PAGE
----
Walking across the campus of Texas A&M University, prospective students and other visitors are quick to notice the multitude of traditions taken part in by students and faculty alike: hats off in the Memorial Student Center, piles of pennies on the feet of the Sullivan Ross statue, and certainly a lot of “Howdys.”
A tradition—or culture—that tends to be more unspoken, but certainly noticed, is the frequent smiles and overall friendliness and respect toward everyone on campus—no matter their family background, race, gender identity, or sexual orientation.
For Rachel Boenigk, building on the general feeling of goodwill and growing support for LGBTQ students and strengthening a sense of community among alumni are now an important part of her life as a former student.
Boenigk, a 2012 Master of Public Service and Administration graduate, was recently nominated and selected for the Board of Directors of Aggie Pride, the LGBTQ and Ally Former Student Network of Texas A&M.
“I genuinely thought my time being ‘plugged-in’ as a queer Aggie was over,” Boenigk said. “[But then] I was nominated by Brad Dressler, President of the Board for Aggie Pride. I’m incredibly proud and honored, and I’m very happy to be serving the queer Aggie community again.”
Born and raised in College Station and a third generation Aggie, Boenigk took advantage of the Bush School’s 3+2 program to earn her bachelor’s and master’s degree.
Her years as a student at Texas A&M helped to shape her not only through a thorough education but also personally. As a freshman, she met her future wife at a mutual friend’s birthday party, and in her first year at the Bush School, she served as the social officer for the GLBT Aggies organization.
“I use what I learned at the Bush School daily,” Boenigk said. “From creating models for sales forecasting based on economic indicators to channeling that little Dr. Kerr voice in the back of my head during presentations, the Bush School is always with me. Now that I’m in a management position, I’ve begun implementing some learning from Dr. West’s classes as well.”
One particular class stands out—both as a surreal experience and as one that helped to cement her confidence in herself and her identity.
“During Dr. Kerr’s class, several other students and I presented on the Patriot Act on the day President and Mrs. Bush were visiting,” Boenigk explained. “They watched our presentation and had insightful questions. Ultimately, we concluded that many facets of the Patriot Act were unconstitutional. It was riveting getting to discuss a piece of legislation that their son had enacted as president.”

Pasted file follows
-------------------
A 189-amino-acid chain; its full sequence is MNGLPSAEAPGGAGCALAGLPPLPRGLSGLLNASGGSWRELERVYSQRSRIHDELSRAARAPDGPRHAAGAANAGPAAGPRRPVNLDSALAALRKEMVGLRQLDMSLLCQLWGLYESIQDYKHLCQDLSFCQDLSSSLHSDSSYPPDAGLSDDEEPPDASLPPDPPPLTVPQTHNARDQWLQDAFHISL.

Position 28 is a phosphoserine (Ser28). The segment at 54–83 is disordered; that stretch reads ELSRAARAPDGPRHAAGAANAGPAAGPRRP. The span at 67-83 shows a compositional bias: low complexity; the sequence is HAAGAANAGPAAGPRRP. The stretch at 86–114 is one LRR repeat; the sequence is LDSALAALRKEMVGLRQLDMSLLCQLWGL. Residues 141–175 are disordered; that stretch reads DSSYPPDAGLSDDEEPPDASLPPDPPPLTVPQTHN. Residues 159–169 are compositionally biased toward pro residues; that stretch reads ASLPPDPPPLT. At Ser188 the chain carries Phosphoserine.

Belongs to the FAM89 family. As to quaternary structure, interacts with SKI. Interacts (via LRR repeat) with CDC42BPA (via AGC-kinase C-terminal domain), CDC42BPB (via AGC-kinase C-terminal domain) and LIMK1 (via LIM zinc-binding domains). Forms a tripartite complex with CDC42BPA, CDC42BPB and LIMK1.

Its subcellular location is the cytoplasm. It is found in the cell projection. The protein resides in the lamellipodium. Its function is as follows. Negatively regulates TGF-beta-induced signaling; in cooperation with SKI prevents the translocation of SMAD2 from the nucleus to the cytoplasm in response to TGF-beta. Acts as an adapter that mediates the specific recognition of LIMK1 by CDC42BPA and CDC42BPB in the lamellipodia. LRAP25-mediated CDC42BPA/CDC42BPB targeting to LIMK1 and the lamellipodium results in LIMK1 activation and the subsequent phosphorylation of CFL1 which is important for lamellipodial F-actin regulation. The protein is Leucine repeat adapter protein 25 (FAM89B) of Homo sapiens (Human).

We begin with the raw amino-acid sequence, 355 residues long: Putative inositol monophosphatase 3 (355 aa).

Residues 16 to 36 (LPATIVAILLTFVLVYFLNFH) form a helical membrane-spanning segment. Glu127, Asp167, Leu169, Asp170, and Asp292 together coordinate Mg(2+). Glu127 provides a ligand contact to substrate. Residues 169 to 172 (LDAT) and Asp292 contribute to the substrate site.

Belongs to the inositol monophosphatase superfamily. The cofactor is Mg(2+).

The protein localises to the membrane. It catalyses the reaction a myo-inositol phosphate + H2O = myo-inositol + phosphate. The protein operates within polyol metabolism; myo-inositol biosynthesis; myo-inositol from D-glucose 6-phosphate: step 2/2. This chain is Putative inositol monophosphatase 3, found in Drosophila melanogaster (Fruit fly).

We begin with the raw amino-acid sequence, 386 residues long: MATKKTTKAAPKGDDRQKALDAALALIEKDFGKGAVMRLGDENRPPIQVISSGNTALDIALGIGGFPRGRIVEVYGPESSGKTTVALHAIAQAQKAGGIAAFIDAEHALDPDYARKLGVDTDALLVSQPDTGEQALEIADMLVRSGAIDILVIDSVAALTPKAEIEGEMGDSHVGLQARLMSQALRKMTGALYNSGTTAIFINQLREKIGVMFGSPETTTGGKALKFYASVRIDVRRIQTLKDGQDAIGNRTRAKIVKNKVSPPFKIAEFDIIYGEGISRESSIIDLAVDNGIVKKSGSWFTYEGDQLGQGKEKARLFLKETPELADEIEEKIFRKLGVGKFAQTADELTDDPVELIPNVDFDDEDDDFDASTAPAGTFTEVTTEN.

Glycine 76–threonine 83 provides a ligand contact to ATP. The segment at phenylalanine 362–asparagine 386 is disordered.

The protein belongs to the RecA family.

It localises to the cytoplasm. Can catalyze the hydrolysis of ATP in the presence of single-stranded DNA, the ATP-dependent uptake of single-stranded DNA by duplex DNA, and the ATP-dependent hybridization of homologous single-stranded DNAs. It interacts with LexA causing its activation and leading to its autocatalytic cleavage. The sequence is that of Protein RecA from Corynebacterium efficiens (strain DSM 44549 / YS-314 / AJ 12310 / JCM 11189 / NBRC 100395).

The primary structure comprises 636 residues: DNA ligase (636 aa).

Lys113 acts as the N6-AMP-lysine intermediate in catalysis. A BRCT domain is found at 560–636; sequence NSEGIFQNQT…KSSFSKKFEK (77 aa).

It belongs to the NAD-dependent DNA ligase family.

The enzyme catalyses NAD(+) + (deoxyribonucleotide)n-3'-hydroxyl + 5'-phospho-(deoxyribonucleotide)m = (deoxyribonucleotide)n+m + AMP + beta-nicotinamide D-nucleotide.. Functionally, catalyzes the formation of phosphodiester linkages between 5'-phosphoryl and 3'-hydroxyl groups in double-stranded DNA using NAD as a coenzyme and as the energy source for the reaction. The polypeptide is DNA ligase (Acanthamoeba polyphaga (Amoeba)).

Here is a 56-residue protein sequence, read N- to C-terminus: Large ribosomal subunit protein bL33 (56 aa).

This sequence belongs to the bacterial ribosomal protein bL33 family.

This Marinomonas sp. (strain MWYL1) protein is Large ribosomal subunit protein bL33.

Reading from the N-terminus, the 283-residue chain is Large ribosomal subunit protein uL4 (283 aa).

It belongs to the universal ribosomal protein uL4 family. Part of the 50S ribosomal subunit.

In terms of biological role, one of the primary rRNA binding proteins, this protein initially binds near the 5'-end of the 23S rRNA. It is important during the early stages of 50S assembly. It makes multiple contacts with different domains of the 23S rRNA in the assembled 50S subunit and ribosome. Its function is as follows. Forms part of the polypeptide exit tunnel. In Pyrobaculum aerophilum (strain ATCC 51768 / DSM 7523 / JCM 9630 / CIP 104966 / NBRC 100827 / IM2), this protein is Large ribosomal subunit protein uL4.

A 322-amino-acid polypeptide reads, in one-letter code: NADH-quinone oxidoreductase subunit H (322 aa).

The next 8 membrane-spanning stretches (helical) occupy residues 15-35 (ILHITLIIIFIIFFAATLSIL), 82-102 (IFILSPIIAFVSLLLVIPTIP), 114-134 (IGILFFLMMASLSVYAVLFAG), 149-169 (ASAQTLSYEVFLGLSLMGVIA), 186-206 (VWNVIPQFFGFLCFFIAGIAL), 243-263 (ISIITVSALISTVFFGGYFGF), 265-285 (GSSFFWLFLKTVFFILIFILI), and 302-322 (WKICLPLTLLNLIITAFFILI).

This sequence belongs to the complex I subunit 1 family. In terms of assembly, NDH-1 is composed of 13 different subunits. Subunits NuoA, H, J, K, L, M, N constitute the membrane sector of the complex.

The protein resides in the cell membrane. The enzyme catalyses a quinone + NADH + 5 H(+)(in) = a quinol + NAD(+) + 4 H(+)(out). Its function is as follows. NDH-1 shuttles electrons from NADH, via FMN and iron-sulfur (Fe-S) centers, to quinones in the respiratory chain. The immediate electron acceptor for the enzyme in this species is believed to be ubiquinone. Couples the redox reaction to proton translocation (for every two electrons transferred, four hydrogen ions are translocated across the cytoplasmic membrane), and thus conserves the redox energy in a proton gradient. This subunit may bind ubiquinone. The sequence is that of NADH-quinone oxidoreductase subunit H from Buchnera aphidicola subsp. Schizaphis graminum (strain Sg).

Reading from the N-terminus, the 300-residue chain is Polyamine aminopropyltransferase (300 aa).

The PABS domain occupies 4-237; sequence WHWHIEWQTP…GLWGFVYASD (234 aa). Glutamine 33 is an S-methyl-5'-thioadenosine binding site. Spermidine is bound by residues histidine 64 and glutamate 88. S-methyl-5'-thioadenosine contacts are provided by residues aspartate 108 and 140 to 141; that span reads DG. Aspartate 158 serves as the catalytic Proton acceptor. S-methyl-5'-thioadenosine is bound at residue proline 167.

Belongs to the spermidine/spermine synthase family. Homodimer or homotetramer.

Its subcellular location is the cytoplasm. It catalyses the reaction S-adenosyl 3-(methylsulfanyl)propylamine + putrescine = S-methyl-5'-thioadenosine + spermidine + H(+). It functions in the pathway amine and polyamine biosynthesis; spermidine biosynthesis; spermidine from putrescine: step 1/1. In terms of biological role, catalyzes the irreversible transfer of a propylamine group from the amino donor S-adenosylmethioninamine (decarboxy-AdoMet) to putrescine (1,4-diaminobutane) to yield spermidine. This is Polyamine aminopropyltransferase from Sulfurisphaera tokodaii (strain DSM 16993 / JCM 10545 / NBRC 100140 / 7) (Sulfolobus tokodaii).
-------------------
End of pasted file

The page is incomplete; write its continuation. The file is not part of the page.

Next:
“I really came into my own at the Bush School,” Boenigk added, “starting with wearing suits and ties for business professional events. I even presented in a suit and tie when President and Mrs. Bush came to Dr. Kerr’s class. Once you’ve done that, everything else seems like a cakewalk. It created a sense of confidence that is unshakeable.”
After graduating, Boenigk moved to Washington, DC, to work for the Federal Reserve. She returned to Bryan/College Station a year later to work for Neutral Posture, a company founded by her mother and grandmother that designs and manufactures ergonomic office chairs. Boenigk married her wife in 2015 and moved to Ames, Iowa, where she is the national sales manager for Neutral Posture and her wife is pursuing a PhD.
She assumed living almost a thousand miles from Aggieland would mean that her time as an active former student was coming to a close, but when the opportunity arose to make such a large difference in the lives of LGBTQ Aggies, she couldn’t pass up the opportunity. Though Aggie Pride is still a relatively new organization, its important mission and lofty goals truly embody the “Aggie spirit.”
“Aggie Pride is still gaining a foothold and momentum,” Boenigk explained. “We are still in ‘startup’ mode at the moment. So far, our biggest contribution is the annual alumni tailgate, which has connected lots of current and former students to each other along with reconnecting them to the university which, until the 1980s, fought our existence as Aggies. One of our goals is to establish a fund for scholarships and an emergency safety net for LGBTQ+ students who may need some extra assistance.”
Boenigk is serving on the fundraising committee of Aggie Pride and made a point to explain that financial help is an important part of growing the organization and helping it achieve its mission.
“I’m most excited about growing the organization through corporate sponsorships,” Boenigk said. “If anyone is interested in donating or becoming a member of Aggie Pride, they can reach out to me at firstname.lastname@example.org.”
When asked what she would tell prospective LGBTQ students who may be considering the Bush School, Boenigk returned to the friendly and welcoming culture that so many notice when they spend time in Aggieland.
“I always felt included and welcome at the Bush School. The professors were always incredibly inclusive as were my fellow students. Texas A&M is a special place.”